All invaders have proteins on their surface that the white blood cells recognise as being foreign and not belonging in the body. When they detect these proteins they swing into action. There are two types of vaccines. Killed vaccines contain the proteins but the agent is dead. Modified live vaccines also contain the proteins but the agent is still alive. It has been rendered incapable of causing disease but, because it is alive, provokes a more vigorous longer lasting response
Once the vaccine is administered antibodies are produced and the white blood cell memory kicks in. In that way if they encounter the real disease in the future they swing into action earlier and prevent disease from happening. This is why vaccines work to prevent disease but are not of much use once the disease has taken hold.
Unfortunately white blood cell memory is very specific and will only recognise one particular version of a disease causing agent. That is why we need a different flu vaccine each year. Flu viruses are covered in one of 16 different proteins called haemagglutinins (H) in combination with one of nine different proteins called neuraminidases (N), hence H1N1 (swine flu) or H5N1 (bird flu). Unfortunately the cells that recognise H1N1 ignore H5N1 or any of the other flu combinations. The discovery of a protein present on all flu viruses may finally lead to the development of a universal flu vaccine that will protect against all flu viruses. The same holds for cold viruses. Every time we catch cold we are infected with a brand new virus the body has not seen before. When our family catches cold and we avoid it this may be because we have already contracted that virus at a prior point.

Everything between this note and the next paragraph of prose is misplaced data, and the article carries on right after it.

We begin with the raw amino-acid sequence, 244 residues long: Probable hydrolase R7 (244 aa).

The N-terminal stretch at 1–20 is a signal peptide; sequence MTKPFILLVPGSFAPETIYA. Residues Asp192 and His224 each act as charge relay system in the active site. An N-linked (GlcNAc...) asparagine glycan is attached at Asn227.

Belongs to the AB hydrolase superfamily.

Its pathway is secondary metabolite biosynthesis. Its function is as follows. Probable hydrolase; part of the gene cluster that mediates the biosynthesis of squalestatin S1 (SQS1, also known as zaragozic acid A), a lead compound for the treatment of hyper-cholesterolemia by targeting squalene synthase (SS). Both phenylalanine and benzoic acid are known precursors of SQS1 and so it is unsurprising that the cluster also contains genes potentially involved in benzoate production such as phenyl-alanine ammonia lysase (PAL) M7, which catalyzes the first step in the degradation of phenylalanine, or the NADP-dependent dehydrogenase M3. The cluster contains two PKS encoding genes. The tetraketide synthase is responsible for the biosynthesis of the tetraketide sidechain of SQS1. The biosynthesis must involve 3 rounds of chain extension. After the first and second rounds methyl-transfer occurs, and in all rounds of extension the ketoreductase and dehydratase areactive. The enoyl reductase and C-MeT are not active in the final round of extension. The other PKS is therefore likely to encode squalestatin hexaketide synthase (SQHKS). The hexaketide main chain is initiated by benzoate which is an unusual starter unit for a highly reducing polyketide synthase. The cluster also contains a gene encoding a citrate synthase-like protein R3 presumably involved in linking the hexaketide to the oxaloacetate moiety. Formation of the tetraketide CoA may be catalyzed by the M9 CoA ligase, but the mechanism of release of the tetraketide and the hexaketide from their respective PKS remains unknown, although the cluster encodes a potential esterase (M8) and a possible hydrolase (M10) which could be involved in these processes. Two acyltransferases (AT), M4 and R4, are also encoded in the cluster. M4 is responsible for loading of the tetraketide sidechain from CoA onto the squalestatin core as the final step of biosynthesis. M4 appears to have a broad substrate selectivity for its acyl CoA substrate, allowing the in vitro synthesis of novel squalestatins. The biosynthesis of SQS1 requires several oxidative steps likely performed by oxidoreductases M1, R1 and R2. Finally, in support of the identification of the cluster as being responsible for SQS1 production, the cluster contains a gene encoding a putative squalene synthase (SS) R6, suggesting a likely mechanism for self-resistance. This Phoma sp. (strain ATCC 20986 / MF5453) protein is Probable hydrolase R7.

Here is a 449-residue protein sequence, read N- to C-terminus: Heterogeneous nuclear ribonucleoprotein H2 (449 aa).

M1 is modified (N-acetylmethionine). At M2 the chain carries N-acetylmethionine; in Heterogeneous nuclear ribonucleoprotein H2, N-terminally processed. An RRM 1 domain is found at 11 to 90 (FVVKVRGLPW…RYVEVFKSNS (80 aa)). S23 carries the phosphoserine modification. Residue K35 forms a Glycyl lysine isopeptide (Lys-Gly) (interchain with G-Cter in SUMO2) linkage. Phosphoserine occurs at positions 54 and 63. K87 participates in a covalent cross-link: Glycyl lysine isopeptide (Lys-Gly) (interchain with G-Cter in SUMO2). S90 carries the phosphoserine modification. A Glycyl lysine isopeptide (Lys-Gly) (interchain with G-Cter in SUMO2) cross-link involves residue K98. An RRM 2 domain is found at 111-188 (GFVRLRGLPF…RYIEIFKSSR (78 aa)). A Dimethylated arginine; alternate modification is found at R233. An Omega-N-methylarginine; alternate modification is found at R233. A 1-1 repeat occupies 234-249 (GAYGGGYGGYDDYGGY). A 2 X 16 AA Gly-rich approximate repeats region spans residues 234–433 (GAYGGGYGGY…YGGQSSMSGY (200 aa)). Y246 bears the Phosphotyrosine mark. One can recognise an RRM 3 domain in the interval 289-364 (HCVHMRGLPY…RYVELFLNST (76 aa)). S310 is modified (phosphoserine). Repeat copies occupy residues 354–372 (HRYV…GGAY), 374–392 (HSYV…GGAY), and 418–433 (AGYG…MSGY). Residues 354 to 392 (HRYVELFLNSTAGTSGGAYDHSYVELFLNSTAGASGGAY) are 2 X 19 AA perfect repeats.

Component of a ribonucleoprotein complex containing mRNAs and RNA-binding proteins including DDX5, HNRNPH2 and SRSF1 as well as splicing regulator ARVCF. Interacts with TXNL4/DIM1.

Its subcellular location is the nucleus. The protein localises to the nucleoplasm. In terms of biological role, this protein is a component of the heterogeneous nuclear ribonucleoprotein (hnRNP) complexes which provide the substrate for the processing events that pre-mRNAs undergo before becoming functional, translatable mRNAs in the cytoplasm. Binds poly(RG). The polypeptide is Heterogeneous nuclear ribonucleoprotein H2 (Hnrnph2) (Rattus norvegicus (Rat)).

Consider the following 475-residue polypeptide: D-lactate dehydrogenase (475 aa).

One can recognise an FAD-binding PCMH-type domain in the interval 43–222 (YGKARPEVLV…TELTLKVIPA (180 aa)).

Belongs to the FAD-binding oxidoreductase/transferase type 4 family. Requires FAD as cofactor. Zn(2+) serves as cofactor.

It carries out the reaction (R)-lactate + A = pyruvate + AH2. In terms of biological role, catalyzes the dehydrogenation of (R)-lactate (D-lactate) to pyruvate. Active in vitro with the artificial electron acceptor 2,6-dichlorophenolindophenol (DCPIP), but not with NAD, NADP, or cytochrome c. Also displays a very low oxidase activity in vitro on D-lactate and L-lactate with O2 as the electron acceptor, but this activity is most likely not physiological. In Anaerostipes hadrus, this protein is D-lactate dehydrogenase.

Unfortunately vaccines are not 100% effective, and can occasionally cause side effects. As Monty Python’s “Life of Brian” tells us, “We’re all individuals”. Consequently we all react differently, with some people achieving better protection than others. Getting vaccinated while we are sick will decrease its effectiveness because our white blood cells are otherwise occupied. People with compromised immune systems will also not respond well to vaccination. Unfortunately some people have adverse reactions to vaccines. These are rare and usually mild but can occasionally be quite severe. It doesn’t happen often and, as vaccine technology improves, will continue to become rarer, but that is no consolation for the people who are affected.